Race & Racism at the University of Richmond

Browse Items (33 total)

The poem "John Brown's Body" was written by Stephen Vincent Benet in 1928 and is described in a book review by a Richmond College student. John Brown was an abolitionist who eventually was hanged for his assistance in freeing slaves and especially…

This essay by then-editor-in-chief Louise Dinwiddie, analyzes the 1929 poem "The Chinese Nightingale" by white American writer Vachel Lindsay. The poem mentions many facets of Chinese culture and, as Dinwiddie recognizes, asserts that culture is…

A short poem written by Alice Richardson that describes the decoration adorning a Chinese vase, specifically the serpent dragon. Richardson notes that serpents play a positive role in Chinese culture history that is betrayed on the Chinese vase, as…

A poem, "I Am the Lawyer written by Louis Lande, from New York City. Louis Lande was not a student of Richmond College, but his poem was reprinted from the New York Law Journal, Wednesday, May 28, 1930 and was included in The 1931 Web. Lande was a…

A yearbook page that includes a poem for John Johnson, the head of the janitorial staff at the University for 39 years. John Johnson was a beloved member of the University and was the oldest member of the community in terms of years of service. The…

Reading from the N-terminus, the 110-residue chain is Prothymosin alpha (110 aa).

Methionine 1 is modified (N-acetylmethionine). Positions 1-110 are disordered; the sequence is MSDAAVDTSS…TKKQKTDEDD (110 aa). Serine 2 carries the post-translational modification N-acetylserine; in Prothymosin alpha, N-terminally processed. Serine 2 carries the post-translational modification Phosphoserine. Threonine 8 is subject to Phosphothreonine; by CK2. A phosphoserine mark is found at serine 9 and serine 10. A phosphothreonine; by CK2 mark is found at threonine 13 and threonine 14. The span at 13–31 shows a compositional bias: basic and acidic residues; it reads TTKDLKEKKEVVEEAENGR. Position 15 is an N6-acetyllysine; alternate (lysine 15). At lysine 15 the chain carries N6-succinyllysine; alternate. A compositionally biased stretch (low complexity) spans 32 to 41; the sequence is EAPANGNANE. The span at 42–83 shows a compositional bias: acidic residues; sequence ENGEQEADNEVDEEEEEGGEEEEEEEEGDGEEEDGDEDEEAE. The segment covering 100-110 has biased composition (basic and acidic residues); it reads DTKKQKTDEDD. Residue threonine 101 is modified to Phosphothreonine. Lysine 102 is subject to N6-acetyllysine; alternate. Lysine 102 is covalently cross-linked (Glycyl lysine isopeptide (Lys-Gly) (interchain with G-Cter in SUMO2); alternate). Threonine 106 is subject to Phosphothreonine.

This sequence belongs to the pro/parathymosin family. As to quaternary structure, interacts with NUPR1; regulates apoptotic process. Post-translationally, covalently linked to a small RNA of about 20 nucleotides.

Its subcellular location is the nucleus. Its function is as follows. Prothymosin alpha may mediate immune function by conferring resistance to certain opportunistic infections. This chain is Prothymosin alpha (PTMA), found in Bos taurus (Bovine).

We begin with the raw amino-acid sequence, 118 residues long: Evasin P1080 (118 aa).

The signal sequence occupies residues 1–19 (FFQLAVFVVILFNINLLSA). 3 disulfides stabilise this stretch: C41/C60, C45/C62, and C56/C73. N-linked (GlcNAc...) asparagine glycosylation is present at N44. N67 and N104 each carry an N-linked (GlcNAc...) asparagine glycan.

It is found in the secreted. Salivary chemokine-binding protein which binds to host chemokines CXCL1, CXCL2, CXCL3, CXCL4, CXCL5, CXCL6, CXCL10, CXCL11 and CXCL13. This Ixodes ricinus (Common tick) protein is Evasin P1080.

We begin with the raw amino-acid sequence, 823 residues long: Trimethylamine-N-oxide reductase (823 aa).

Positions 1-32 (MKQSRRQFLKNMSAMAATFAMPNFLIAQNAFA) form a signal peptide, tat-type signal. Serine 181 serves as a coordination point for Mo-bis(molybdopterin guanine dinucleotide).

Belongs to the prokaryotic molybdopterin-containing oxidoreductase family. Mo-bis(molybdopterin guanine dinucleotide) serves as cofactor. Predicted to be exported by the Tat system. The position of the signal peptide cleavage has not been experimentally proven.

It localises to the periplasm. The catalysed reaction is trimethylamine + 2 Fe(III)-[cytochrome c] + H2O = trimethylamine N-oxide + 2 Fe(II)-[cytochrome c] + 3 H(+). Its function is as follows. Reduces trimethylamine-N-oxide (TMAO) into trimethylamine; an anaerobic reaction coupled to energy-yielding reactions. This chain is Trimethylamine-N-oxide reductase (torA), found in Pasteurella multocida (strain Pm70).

These five poems are titled "Adaptations From the Chinese." It's unclear if these poems have any significant meanings behind them, but the tone of each of these poems appears to be negative. In "The Flowerless Garden" there is only a shadow and no…

This poem describes a foreign slave auction from two perspectives. The first is of someone excited by the atmosphere who describes the actions of participating "Arabs" and Africans in detail, also using the exclamation "Allah!" at some points. This…

The title of this poem uses a derogatory racial slur to describe its main character. The narrator of this poem relays the time he saw a black man in heaven. This black man is dressed in "crimson satin things" with "golden teeth" and with "jeweled…

This poem is titled with a racial slur to elaborate that it not only depicts slavery, but also speaks for black people generally. The poem is a description of enslaved blacks which calls them a "dead race." In discussing slavery, it contrasts their…

This poem by Chack Kwong Wong describes the poet's longing for home and feeling “alone in this foreign land.” Wong was native to Canton, China.
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